Recently the spouse and I have been arguing about politics.  He has a job where he spends a lot of time in his pickup driving.  He listens to the radio, conservative talk radio.  He also listens to NPR, but what seems to stick with him is the anti-Obama, anti-government rhetoric of the likes of Rush Limbaugh and Glenn Beck.  He comes home ranting about how the rich pay a greater percentage of taxes than anyone else.  He's become an advocate of the rich.  He seems to forget that we are very far from coming anywhere close to benefiting from tax cuts for the rich, but will be financially impacted to a significant degree with future cuts to social security and medicare.

I usually enjoy political discussion, but I'm ill prepared for debate with the spouse because I don't listen to Rush or Glen.  So before I can enter into battle I have to research whatever incident the spouse is ranting about, with hopes of finding out, as Paul Harvey would say "The rest of the story."

This is another one of those issues where there is a lot of common ground.  I don't know anyone who doesn't think we should balance the federal budget and begin to pay down our national debt.  Everyone I know recognizes that there are areas of waste in the budget.  Everyone would like to see smaller government.  And is there anyone who wants to see continuation of the wars?  Why can't we have a civilized discussion about our federal budget without mud slinging and grandstanding? 

Like millions of Americans (and unlike General Electric), I paid my taxes.  I don't have any fancy tax loopholes or shelters.  My house is paid off, so I can't even take a mortgage interest deduction.  I paid my fair share.  It was a healthy chunk of money, but when I reflect on what this country has given me and my family, it is money well spent.  I agree with Oliver Wendall Holmes.  Taxes are the price we pay for a civilized society. 

Thursday, April 7, 2011

Nana Mourns a Lost Art

Last week I substituted in a social studies class at the high school.  The teacher had left directions to watch a short video and have students write down fifteen facts.  Not a brilliant lesson plan, but the video was somewhat interesting and because there was accountability to produce notes, the students stayed on task. They were to turn in their notes at the end of the period.  I also wrote down facts during the video and we compared notes as a class.  I wrote my notes on the white board and a student said "Mrs., I can't read cursive."

My teacher-style cursive is easy to read, but more and more these days I have students telling me that they can't read it.  It used to be that only the students who had come to our schools from Mexico couldn't read or write cursive, but that's not the case now. Our students from Mexico usually wrote with clear block printing.  They had never been taught to write in cursive.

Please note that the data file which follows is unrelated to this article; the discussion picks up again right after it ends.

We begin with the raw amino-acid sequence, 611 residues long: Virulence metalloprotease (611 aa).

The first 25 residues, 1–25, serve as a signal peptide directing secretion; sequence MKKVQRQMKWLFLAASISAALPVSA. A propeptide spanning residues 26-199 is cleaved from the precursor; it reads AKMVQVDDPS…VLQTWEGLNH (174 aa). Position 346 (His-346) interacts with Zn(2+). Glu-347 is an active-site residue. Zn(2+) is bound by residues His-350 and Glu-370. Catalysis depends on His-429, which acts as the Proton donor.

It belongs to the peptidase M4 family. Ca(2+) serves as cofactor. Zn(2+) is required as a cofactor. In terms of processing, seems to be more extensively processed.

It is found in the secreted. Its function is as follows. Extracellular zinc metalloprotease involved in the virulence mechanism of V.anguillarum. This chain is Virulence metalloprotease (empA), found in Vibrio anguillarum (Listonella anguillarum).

Recently there was a story on the news about schools abandoning the instruction of cursive writing.  Since so much writing is done on a keyboard, the thinking is that cursive writing is no longer a useful skill.  Based on my experience in the classroom, even if schools have not yet officially dropped cursive from the curriculum, many students have failed to learn this skill.

When I was first learning to write grants, I wrote them out longhand on yellow legal pads using a number 2 pencil.  I frequently found myself cutting up the pages and rearranging paragraphs.  It was difficult for me to make the transition from writing on a yellow pad to writing on a computer.  Now, years later, I do almost all my writing on the computer.  But, when I'm struggling with words, I frequently pull out the yellow pad and write out ideas.  There's something about the connection of pencil to paper that helps the words flow for me.  Cursive is so much faster than block printing.  When the words are flowing, I don't want to take the time to print.

I realize that there is only so much time in the instructional day, but I'm not sure that the instruction of cursive writing should be eliminated. 

But, maybe I'm experiencing a sentiment similar to what the blacksmiths felt when the automobile was introduced...and we know how that turned out.  Time moves on, things change, but that doesn't mean I have to like it.  I guess I'm settling in to my status as a senior and mourning the loss of the good ole days.

Wednesday, April 6, 2011

WTF Wednesday: Kangaroo Therapy Animals

WTF Wednesday is a semi-regular feature of this blog. It documents the things that have made me pause, slap my forehead and say "What the f**k!" Well, that and I just like saying WTF. I'm retired. I don't have to watch what I say anymore. I'm not any one's role model.

Where exactly is she putting her hand on that kangaroo?

So there's this woman in Oklahoma with depression and she gets herself  a disabled kangaroo as a therapy pet.  See the original article here.  Apparently city codes do not allow kangaroos to be kept in residential areas and she is now fighting the city to keep her kangaroo.

WTF? Am I the only one who thinks this is weird?  Kangaroos can grow to 7 feet tall and 200 pounds.